And that was the basis of the first speaker for the affirmative team, Virginia Haussegger’s speech.

Instead of feminism working for women all over the globe, the rest of the world has waged a “global war against women”, or a “gendercide”, if you will. An example of this is the recent Time magazine cover in which an Afghani woman, or girl rather, was depicted with her nose and ears cut off by her husband, after trying to flee his abusive household.

To rebut this argument was Jennifer Byrne, who said she was taking a “working girl’s view” of feminism, and mentioning a phrase we’ve heard a lot of in third-wave feminism“wonder woman”. (Funnily enough, Haussegger has published a book of the same name.) She noted that we have so much choice now that we “scarcely notice feminism” now.

Stephen Mayne, the only male on either debate team, took a business point of view, and harped on about the dismal number of women on ASX publicly traded company boards. He mentioned that his fellow team member, Gaye Alcorn, who spoke last, editor of The Sunday Age, is only given one day a week, as opposed to the six other days of the week in which a man edits the newspaper. Mayne said that feminism surely HAS failed if a phenomenon such as Britain’s Page 3 girls exist, and if “this country came this close to electing Tony Abbott.” All in all, Mayne was the best speaker of the night and really brought it home for his team, in my opinion.

Next up was Monica Dux, whom Haussegger verbally attacked during her speech as “the snooty head girl [of feminism] with the key”, who wouldn’t let her become part of the club because she has views that aren’t necessarily Dux’s own.

Dux addressed the negative connotations feminism sometimes has, asserting that feminism doesn’t have a Bible, as it’s “constantly evolving and changing”, and is “not a cult” with Germaine Greer at the helm.

Gaye Alcorn confuted Byrne’s former assertion that “we hardly notice feminism anymore” with “sexism has become so embedded in our culture that we no longer notice it”, making reference to the David Jones sexual harassment suit that Mayne also spoke about.

Alcorn also mentioned Naomi Wolf’s The Beauty Myth and the great porn debate (more on that to come this week), and that in some ways it’s harder for womenbody image-wisebecause the culture that young people grow up in has changed.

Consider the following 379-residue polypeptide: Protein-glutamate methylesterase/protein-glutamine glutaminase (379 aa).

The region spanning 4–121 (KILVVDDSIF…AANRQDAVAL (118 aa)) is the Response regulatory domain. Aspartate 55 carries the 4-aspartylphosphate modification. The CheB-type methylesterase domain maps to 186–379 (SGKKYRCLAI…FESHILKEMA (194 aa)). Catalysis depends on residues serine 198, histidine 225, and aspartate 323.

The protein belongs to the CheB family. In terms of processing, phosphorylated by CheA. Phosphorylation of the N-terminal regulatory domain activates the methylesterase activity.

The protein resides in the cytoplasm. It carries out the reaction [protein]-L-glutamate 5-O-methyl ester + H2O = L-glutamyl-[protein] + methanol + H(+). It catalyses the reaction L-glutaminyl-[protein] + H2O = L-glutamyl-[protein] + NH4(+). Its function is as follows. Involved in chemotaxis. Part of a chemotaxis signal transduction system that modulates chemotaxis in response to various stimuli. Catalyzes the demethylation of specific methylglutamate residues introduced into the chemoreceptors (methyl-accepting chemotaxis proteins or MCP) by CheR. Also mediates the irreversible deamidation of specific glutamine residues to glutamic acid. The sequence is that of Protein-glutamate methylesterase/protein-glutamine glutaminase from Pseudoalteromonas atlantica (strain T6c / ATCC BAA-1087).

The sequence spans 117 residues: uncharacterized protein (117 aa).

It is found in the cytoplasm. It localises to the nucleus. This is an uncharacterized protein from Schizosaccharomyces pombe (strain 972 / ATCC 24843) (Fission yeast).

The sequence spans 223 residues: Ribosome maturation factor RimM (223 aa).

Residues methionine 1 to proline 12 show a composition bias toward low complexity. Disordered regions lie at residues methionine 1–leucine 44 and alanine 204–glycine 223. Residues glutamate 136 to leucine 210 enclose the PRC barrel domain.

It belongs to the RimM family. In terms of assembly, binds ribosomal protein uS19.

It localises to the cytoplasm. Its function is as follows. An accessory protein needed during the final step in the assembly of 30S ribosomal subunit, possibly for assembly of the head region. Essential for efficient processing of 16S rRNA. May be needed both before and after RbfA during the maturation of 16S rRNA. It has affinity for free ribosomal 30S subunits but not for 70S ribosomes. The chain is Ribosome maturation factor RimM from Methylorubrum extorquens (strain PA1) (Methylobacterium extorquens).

Controversially, Alcorn referenced the Body Image Advisory Board and it’s chairwomen, the “gorgeous” Mia Freedman, Sarah Murdoch and Kate Ellis, saying that of course they had beautiful women to front the campaign, because it wouldn’t have gotten any publicity with Plain Janes. Out of everything the affirmative team said, this was the only thing I took issue with. “Like, sorry those women happen to be genetically blessed, but they have as much right to talk about body image and beauty as a less fortunate-looking woman does. You can’t help the way you’re born,” I said to my friend, who satirically replied, “Well, it’s about beauty, hello?!” Gold.

Finally, Wendy McCarthy spoke, saying that “feminism is the most significant social movement” of the last fifty years. She mentioned that feminism has “created space for men to be better fathers” which, to me, signals that perhaps feminism has failed if that’s the main point she can come up with; that it benefits men.

The debate ended with the final vote, in which the results stayed pretty much the same. While the affirmative team definitely won the debate, in the minds of the audience members, at least, feminism has not failed, and is still alive and well in our culture.

But as the affirmative team mentioned, Western feminists need to stand up for women in less fortunate countries, and by the same token, “feminists can’t be accountable for all feminist issues at all times.”